Posted on Thursday, November 14, 2013
The Colleges will host Robert Marshall Auler, award-winning concert pianist and a founding member of the Oswego Jazz Project, on Tuesday, Nov. 19. Associate Professor of Piano at SUNY Oswego, Auler has won numerous competitions including the Society of American Musicians First Prize. He maintains a performing and recording career that takes him across the country and worldwide and will perform at 8 p.m. in the Geneva Room of the Warren Hunting Smith Library.
The News-Gazette of Champaign-Urbana (Ill.) reviewed a performance as "...truly electrifying-the type of thing that causes hair to stand up and eyes to water."
Auler was invited to perform on a 15-city tour with orchestra throughout Germany, France, the Netherlands and Denmark. He has also recently presented concerts in Venezuela, New Zealand, Austria and the Czech Republic. In 2014, he has scheduled concert appearances in China and South Africa. An Albany Records solo piano release is also anticipated next year.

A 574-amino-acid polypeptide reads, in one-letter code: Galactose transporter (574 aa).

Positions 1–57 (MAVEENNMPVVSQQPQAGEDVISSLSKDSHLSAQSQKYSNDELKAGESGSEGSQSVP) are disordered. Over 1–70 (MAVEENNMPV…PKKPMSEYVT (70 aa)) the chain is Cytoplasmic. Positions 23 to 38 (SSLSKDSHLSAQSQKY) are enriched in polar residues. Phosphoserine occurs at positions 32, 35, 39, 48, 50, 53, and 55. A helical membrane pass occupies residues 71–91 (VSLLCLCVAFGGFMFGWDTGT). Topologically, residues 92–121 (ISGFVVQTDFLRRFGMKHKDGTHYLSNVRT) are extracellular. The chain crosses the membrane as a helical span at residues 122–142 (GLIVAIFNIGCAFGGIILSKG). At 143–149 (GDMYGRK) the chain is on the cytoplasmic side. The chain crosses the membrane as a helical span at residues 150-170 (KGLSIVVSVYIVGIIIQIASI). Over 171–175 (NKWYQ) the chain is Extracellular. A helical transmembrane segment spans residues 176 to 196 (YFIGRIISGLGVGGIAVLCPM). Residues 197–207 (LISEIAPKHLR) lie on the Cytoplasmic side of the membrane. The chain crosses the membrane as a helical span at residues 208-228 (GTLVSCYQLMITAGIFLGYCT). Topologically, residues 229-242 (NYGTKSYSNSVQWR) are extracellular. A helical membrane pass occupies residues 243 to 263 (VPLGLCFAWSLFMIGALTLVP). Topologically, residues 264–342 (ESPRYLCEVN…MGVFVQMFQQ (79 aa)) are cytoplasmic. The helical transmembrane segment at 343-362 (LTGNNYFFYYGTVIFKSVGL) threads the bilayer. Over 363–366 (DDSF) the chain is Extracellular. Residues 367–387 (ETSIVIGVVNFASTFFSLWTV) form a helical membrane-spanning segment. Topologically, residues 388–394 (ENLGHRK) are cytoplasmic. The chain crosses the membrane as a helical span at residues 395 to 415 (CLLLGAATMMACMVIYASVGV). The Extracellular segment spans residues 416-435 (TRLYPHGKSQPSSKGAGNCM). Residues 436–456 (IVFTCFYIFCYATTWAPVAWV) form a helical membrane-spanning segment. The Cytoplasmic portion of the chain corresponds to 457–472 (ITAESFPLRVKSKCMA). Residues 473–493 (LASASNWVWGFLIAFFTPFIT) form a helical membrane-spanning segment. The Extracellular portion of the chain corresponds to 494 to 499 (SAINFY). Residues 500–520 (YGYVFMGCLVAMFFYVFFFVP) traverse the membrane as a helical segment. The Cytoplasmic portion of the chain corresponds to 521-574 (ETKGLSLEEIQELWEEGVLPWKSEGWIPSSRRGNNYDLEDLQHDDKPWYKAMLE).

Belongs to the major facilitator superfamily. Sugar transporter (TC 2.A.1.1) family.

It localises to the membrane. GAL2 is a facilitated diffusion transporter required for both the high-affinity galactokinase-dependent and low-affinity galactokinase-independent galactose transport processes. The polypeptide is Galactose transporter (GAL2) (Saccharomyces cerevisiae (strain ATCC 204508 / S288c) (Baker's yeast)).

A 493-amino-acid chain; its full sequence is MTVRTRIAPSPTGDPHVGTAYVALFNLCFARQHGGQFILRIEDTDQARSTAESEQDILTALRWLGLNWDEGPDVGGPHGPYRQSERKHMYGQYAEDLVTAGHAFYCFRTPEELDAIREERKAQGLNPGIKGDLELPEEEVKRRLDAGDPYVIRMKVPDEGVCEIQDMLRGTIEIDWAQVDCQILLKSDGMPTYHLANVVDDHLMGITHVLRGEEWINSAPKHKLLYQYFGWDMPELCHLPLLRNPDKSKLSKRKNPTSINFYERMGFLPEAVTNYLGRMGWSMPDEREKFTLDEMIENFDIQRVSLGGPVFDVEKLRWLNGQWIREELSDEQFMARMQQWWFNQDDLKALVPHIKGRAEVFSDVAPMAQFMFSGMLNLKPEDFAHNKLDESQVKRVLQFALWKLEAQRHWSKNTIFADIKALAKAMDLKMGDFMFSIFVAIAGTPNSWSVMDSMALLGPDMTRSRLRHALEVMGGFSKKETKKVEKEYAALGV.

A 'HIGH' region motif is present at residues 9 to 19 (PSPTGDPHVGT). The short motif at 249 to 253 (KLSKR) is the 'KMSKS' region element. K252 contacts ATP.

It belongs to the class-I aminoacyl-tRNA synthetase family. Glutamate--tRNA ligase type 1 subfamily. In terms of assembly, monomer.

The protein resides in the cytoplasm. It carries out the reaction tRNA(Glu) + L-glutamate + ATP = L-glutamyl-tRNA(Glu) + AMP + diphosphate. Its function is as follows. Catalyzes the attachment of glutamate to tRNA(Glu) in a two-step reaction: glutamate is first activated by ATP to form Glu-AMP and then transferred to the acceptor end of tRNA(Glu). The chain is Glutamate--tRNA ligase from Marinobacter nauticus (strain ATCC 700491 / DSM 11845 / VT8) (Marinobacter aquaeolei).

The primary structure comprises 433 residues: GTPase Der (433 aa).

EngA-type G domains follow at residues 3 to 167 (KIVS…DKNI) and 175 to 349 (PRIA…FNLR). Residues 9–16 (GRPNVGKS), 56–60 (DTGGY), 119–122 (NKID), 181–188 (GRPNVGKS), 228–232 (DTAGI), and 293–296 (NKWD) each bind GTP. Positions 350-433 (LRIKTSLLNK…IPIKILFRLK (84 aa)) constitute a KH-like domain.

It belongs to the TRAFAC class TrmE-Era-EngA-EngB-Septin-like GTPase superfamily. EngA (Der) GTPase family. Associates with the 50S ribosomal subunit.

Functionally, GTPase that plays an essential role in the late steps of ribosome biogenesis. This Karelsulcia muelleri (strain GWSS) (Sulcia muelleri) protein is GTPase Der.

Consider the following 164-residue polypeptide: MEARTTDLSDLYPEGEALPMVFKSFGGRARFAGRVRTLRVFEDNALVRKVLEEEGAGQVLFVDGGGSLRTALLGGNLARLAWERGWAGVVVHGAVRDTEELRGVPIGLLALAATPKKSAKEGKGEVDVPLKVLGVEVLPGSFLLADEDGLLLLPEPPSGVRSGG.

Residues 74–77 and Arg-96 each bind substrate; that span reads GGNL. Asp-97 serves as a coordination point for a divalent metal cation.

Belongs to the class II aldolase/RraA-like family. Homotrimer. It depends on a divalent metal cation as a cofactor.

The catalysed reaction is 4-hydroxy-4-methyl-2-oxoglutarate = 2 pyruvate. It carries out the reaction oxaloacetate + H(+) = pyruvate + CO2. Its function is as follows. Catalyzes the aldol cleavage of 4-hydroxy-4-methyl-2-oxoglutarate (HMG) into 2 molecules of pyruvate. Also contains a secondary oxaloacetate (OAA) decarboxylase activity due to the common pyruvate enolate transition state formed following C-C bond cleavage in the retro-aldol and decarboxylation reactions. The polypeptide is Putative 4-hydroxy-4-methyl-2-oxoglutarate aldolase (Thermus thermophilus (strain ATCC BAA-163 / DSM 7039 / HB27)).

His performances in the United States and Canada include appearances at the University of Toronto; Symphony Space; the Aspen Music Festival; the Music Academy of the West; the View Arts Center; the Nantucket Musical Arts Society; as a featured artist on the MTNA Convention's "Rising Star Series;" and on the "Dame Myra Hess" series in Chicago, with a live simulcast on Chicago's WFMT-FM Radio.
Auler made his Carnegie Hall debut in June 2004. As a concerto soloist, he has appeared with Symphony Syracuse, the Cincinnati Philharmonia Orchestra, the Tulare County Symphony, the Aberdeen Symphony, and the Simon Bolivar Orchestra, among many others.
Additionally, he is active as a chamber musician - he has been the resident pianist for the Michigan City Chamber Music Festival for the past 11 years-and as a jazz pianist, performing regularly with his quartet, the Oswego Jazz Project. Auler is also a keen advocate of new music.
His recent compact disc release, "American Century," features music of the last 100 years, influenced by the American vernacular. He has recently also recorded for Boston's Modern Orchestra Project.
More information about Auler is available on his website.